Contract law serves to define the various ways in which different entities enter into an agreement. From basic consideration principles of common law through the more detailed and intuitive conclusions of the Uniform Commercial Code (UCC), this course will examine the elements of a valid contract and the process for agreement as well as the different remedies available for breach of contract. This course provides students with a general overview and understanding of the elements of a contractual relationship/agreement, the applicable laws related to contract negotiations and terms, and the remedies available if the agreement is breached.
Introduction to Criminal Justice
The Introduction to Criminal Justice course explores the intricacies of the American Criminal Justice system – past, present and future. Within the confines of the Constitution, this explores the criminal justice system as it is developed by state criminal codes and served by so many levels of personnel from police officers on the street to the attorneys, judges and investigators that comprise its inner-workings. Throughout this course, students will examine police methods and crime statistics as well as following the process all the way through from incident, to arrest, to court adjudication and corrections. Students will discover how laws are criminal laws are crated, how the court system enforces them, and how the American criminal justice system has evolved over the last 2 centuries.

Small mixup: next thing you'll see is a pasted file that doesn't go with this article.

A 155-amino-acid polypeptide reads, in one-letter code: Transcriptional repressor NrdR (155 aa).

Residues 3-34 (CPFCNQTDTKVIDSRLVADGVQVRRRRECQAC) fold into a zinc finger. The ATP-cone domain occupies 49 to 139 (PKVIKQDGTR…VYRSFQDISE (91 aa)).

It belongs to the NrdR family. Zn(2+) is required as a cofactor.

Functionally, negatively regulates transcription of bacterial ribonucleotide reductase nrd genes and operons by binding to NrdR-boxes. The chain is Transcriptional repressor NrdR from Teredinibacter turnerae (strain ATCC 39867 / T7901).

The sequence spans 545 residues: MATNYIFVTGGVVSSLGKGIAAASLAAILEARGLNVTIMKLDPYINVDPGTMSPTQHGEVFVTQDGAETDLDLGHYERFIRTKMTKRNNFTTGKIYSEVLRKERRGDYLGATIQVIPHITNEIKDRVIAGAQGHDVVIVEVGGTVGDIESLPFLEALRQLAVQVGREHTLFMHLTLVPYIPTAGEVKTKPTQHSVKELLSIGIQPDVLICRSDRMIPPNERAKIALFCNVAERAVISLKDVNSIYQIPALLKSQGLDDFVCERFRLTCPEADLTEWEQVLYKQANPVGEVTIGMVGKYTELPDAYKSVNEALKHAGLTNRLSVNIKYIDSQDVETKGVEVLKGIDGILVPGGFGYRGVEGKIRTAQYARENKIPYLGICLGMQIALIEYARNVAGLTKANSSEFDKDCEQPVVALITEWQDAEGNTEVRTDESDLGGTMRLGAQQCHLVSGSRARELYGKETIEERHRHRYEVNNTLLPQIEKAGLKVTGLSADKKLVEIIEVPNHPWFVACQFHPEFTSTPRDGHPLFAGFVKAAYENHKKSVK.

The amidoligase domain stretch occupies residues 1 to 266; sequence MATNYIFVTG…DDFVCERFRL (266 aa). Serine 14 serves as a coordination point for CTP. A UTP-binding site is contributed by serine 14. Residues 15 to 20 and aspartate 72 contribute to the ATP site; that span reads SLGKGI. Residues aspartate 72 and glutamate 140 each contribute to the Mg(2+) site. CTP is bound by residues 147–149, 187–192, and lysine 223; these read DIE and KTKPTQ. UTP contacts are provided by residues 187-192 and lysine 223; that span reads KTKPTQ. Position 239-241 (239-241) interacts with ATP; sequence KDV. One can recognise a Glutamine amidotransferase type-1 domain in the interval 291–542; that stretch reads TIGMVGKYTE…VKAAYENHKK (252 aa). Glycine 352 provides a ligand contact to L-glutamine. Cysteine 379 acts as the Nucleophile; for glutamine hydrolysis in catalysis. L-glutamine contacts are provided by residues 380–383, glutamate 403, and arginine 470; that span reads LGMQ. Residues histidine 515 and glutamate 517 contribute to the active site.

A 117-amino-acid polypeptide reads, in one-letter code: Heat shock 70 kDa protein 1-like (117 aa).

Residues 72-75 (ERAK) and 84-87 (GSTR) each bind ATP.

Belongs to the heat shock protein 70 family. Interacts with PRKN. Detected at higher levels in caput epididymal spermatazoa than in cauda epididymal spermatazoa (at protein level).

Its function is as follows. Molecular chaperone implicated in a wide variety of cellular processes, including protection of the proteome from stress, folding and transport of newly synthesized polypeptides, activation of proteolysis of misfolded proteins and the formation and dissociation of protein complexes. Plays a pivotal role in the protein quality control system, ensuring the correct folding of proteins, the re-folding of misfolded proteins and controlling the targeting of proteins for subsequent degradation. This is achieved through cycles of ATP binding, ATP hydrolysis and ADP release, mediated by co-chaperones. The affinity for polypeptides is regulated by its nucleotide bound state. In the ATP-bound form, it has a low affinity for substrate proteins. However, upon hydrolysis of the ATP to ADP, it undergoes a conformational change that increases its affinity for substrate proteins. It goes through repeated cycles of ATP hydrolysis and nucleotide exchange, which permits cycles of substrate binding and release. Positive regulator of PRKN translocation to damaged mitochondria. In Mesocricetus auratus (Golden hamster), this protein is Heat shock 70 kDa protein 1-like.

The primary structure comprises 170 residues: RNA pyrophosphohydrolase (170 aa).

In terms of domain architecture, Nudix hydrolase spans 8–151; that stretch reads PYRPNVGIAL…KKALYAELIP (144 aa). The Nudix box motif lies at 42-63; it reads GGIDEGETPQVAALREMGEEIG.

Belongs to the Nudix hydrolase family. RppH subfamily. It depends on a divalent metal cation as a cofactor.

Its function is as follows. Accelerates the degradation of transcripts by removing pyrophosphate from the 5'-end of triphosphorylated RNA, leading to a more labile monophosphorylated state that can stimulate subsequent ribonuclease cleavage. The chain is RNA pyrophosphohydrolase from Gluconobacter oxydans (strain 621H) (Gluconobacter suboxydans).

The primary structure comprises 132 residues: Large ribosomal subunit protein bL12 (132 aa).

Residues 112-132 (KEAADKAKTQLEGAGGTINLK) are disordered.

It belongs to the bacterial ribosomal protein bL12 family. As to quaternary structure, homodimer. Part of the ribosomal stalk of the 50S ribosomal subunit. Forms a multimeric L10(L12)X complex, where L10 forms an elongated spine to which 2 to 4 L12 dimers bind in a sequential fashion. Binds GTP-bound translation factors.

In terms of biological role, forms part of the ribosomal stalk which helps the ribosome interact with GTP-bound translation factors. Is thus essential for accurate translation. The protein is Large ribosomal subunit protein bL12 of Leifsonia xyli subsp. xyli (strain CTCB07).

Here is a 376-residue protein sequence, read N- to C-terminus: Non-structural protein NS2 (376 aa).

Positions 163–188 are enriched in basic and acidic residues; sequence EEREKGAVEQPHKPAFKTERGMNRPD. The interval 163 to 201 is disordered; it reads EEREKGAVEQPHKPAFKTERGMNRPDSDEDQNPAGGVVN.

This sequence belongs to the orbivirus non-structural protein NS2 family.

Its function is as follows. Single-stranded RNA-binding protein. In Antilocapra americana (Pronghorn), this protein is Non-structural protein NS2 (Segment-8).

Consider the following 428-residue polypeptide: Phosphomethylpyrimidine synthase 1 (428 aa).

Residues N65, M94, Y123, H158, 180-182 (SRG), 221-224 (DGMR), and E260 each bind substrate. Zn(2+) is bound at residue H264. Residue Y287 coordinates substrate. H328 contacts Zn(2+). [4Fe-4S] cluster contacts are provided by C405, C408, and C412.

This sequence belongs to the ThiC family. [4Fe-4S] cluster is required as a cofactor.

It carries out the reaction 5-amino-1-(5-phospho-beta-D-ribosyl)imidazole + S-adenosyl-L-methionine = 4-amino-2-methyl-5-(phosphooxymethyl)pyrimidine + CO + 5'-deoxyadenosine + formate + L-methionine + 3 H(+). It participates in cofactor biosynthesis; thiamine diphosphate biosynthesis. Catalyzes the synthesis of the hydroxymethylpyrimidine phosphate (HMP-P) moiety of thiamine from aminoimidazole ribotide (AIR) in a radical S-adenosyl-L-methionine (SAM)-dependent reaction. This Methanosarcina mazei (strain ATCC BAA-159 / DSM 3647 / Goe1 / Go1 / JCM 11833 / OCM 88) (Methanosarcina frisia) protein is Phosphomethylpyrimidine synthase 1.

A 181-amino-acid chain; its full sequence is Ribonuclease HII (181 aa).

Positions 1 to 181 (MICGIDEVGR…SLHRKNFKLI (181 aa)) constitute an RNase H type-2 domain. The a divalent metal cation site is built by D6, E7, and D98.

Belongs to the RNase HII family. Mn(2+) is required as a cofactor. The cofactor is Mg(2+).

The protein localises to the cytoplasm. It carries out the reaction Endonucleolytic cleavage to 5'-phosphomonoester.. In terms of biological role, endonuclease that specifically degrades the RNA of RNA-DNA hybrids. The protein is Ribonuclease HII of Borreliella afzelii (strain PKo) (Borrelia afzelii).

This course teaches students the fundamentals of criminal investigation by examining the processes involved in identifying and arresting criminal suspects, identifying the types of crimes and offenses, and preparing for court. Students will be introduced to the various techniques for interviewing witnesses, suspects and other stakeholders as well as the components of successful investigations. The course reviews a number of investigative practices in tracking down and apprehending suspects in preparation for criminal cases. Further, the Criminal Investigation course offers an intricate understanding of the science and art of criminal investigation, the gathering and analysis of evidence and the overall management of major cases. Students will have the opportunity to survey different career and research options in investigative fields.